Earlier this month, Spiegel Online reported that an internal investigation by Germany’s Deutsche Bank found that bank executives hire investigators who spied on board members and a shareholder. Now, the Wall Street Journal reports that Deutsche Bank has fired two executives because of the spying.
Rafael Schenz, the company’s head of German corporate security, has been dismissed. Mr. Schenz had been suspended in May pending completion of the investigation into whether private-detective firms hired by the bank violated privacy laws.
Wolfram Schmitt, the bank’s head of investor relations, had also been suspended and now has been dismissed, apparently for his involvement in sharing shareholder information with the detectives, the person familiar with the matter said. The dismissals were first reported by German magazine Der Spiegel.
The Wall Street Journal notes that the “dismissals come as prosecutors in Frankfurt have opened a preliminary probe into whether Deutsche Bank or its senior officials may have violated a set of civil and criminal laws that protect individual privacy by spying on an activist shareholder. Germany’s financial regulators and the state’s Data Protection Authority are also examining the incidents.”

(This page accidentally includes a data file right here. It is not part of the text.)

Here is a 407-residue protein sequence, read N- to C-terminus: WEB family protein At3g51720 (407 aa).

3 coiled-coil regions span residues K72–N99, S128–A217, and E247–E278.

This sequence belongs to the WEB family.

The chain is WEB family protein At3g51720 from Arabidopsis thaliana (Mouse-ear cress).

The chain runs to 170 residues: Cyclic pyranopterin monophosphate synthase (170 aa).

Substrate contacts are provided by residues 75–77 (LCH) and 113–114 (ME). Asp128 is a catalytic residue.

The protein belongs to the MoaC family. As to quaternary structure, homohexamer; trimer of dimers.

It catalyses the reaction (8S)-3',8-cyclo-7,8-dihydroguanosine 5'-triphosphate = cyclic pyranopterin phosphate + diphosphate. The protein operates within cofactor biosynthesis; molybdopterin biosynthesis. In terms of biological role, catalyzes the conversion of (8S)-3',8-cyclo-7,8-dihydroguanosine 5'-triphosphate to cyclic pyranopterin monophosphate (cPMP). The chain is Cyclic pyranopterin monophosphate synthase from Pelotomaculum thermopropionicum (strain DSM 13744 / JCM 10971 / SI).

This case is reminiscent of the Hewlett-Packard’s phone-record spying scandal. In early 2006, then-HP Chair Patricia Dunn hired private investigators that used “pretexting” to acquire the personal phone records of board members and journalists in an effort to locate the source of leaks to the media. (“Pretexting” is a fancy word for “pretending to be someone else in order to get his or her phone records.”) There were various criminal and Congressional investigations. Dunn said she didn’t know that the investigators were pretexting, and the charges against her were eventually dismissed. The scandal prompted Congress to pass the Telephone and Records Privacy Act of 2006, which prohibits pretexting to gather phone record data (with exceptions for law enforcement).